The grey heron (Ardea cinerea) is a long-legged predatory wading bird of the heron family, Ardeidae, native throughout temperate Europe and Asia and also parts of Africa. It is resident in much of its range, but some populations from the more northern parts migrate southwards in autumn. A bird of wetland areas, it can be seen around lakes, rivers, ponds, marshes and on the sea coast. It feeds mostly on aquatic creatures which it catches after standing stationary beside or in the water or stalking its prey through the shallows.
Standing up to a metre tall, adults weigh from 1 to 2 kg (2.2 to 4.4 lb). They have a white head and neck with a broad black stripe that extends from the eye to the black crest. The body and wings are grey above and the underparts are greyish-white, with some black on the flanks. The long, sharply pointed beak is pinkish-yellow and the legs are brown.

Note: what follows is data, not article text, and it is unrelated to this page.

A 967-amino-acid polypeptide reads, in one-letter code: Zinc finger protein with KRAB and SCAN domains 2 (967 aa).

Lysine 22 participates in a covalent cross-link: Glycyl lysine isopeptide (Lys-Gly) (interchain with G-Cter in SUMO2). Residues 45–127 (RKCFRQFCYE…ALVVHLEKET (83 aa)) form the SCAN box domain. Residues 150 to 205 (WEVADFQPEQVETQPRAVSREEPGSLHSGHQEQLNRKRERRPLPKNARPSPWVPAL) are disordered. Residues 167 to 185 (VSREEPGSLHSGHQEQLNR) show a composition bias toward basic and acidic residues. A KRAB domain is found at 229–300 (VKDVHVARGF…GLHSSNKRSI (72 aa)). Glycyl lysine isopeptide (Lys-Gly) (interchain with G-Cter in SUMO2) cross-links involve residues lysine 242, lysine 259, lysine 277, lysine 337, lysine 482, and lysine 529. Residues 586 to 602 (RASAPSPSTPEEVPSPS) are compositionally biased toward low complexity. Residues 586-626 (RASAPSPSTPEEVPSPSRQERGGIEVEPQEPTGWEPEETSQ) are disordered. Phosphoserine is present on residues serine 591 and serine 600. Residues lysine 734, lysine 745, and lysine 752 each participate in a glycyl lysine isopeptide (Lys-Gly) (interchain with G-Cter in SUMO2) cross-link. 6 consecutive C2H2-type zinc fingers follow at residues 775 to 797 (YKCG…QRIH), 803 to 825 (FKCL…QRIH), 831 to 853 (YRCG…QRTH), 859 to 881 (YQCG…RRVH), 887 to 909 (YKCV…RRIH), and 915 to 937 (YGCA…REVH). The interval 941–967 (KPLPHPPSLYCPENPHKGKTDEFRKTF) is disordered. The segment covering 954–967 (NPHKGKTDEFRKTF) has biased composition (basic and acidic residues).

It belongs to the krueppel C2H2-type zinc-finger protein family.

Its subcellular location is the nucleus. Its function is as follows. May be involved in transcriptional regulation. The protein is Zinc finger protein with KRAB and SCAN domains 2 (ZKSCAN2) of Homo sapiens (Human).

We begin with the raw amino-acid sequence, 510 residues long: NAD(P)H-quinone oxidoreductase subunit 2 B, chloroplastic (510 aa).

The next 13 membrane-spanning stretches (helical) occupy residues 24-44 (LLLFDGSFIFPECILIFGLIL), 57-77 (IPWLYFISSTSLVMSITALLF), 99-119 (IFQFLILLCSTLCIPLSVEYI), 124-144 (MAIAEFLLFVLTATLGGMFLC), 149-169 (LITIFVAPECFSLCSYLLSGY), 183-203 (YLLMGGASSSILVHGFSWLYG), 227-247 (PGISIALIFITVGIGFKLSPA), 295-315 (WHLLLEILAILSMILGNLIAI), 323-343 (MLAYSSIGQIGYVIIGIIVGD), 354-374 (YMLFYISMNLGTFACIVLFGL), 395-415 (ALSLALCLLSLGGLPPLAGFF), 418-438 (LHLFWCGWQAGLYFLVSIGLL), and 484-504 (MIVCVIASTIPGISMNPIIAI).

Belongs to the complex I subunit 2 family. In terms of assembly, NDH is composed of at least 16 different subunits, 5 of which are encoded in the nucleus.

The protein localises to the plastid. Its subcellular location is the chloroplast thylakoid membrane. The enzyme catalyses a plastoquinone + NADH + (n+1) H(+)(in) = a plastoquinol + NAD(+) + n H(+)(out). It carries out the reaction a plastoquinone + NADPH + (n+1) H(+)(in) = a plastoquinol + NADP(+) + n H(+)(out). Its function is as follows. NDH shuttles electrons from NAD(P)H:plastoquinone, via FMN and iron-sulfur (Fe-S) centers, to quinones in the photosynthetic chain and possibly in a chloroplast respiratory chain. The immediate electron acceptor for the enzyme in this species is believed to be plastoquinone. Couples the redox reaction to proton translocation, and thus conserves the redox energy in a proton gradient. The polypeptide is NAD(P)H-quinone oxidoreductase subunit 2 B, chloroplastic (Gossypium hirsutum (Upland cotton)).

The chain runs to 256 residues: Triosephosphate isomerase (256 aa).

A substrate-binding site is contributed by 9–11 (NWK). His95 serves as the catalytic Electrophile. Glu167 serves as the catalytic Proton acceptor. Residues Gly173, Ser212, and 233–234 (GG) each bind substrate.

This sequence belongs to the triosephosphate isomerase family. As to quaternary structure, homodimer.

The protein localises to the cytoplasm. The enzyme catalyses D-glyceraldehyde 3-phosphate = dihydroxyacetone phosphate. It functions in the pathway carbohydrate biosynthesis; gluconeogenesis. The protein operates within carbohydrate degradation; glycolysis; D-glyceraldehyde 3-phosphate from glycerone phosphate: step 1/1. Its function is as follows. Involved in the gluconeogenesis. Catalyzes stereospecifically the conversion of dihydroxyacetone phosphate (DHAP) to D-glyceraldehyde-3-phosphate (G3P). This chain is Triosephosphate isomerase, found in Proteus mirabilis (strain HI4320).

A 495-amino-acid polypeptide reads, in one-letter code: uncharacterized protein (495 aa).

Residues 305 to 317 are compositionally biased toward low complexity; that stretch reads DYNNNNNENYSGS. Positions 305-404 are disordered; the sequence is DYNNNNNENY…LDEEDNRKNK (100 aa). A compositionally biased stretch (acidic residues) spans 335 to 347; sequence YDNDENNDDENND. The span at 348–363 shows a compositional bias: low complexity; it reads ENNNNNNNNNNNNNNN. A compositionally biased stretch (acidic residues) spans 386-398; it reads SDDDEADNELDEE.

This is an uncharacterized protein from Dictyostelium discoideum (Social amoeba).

The birds breed colonially in spring in “heronries“, usually building their nests high in trees. A clutch of usually three to five bluish-green eggs is laid. Both birds incubate the eggs for a period of about 25 days, and then both feed the chicks, which fledge when seven or eight weeks old. Many juveniles do not survive their first winter, but if they do, they can expect to live for about five years.
In Ancient Egypt, the deity Bennu was depicted as a heron in New Kingdom artwork. In Ancient Rome, the heron was a bird of divination. Roast heron was once a specially-prized dish; when George Neville became Archbishop of York in 1465, four hundred herons were served to the guests.